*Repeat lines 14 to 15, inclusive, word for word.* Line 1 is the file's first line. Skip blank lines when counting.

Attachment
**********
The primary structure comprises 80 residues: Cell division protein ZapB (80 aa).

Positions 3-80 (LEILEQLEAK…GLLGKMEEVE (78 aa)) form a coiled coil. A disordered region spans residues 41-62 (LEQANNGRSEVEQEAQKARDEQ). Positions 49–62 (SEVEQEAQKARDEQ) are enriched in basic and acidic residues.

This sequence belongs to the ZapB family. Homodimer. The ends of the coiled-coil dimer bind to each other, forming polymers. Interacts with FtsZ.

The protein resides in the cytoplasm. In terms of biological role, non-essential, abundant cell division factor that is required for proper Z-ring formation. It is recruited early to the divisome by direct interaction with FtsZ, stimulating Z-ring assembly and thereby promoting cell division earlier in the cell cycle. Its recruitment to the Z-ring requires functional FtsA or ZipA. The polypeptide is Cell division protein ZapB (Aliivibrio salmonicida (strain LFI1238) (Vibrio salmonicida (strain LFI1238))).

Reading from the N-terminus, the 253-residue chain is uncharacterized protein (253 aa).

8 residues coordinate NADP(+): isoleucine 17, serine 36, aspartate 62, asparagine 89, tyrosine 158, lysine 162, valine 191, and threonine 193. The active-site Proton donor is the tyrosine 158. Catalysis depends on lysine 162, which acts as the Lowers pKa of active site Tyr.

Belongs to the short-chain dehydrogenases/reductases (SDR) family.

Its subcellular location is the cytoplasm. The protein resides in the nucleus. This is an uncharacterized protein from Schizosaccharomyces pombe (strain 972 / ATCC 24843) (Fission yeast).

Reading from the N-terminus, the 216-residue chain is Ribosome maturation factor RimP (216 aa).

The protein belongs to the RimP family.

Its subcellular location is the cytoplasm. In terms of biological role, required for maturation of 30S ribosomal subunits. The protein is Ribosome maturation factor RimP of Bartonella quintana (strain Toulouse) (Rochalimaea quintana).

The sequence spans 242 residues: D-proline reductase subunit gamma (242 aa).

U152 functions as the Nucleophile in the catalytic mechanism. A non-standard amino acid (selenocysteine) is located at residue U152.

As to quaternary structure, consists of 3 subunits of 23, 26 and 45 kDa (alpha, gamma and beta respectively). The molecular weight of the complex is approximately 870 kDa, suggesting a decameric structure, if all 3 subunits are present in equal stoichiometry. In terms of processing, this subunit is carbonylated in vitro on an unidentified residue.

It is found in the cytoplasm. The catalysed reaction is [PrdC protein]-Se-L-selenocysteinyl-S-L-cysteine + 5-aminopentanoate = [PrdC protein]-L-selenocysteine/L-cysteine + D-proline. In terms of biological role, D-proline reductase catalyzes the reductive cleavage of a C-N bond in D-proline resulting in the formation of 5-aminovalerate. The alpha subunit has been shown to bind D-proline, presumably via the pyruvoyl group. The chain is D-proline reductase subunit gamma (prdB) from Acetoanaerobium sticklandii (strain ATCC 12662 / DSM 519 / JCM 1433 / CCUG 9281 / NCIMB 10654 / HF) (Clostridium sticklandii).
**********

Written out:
As to quaternary structure, consists of 3 subunits of 23, 26 and 45 kDa (alpha, gamma and beta respectively). The molecular weight of the complex is approximately 870 kDa, suggesting a decameric structure, if all 3 subunits are present in equal stoichiometry. In terms of processing, this subunit is carbonylated in vitro on an unidentified residue.

It is found in the cytoplasm. The catalysed reaction is [PrdC protein]-Se-L-selenocysteinyl-S-L-cysteine + 5-aminopentanoate = [PrdC protein]-L-selenocysteine/L-cysteine + D-proline. In terms of biological role, D-proline reductase catalyzes the reductive cleavage of a C-N bond in D-proline resulting in the formation of 5-aminovalerate. The alpha subunit has been shown to bind D-proline, presumably via the pyruvoyl group. The chain is D-proline reductase subunit gamma (prdB) from Acetoanaerobium sticklandii (strain ATCC 12662 / DSM 519 / JCM 1433 / CCUG 9281 / NCIMB 10654 / HF) (Clostridium sticklandii).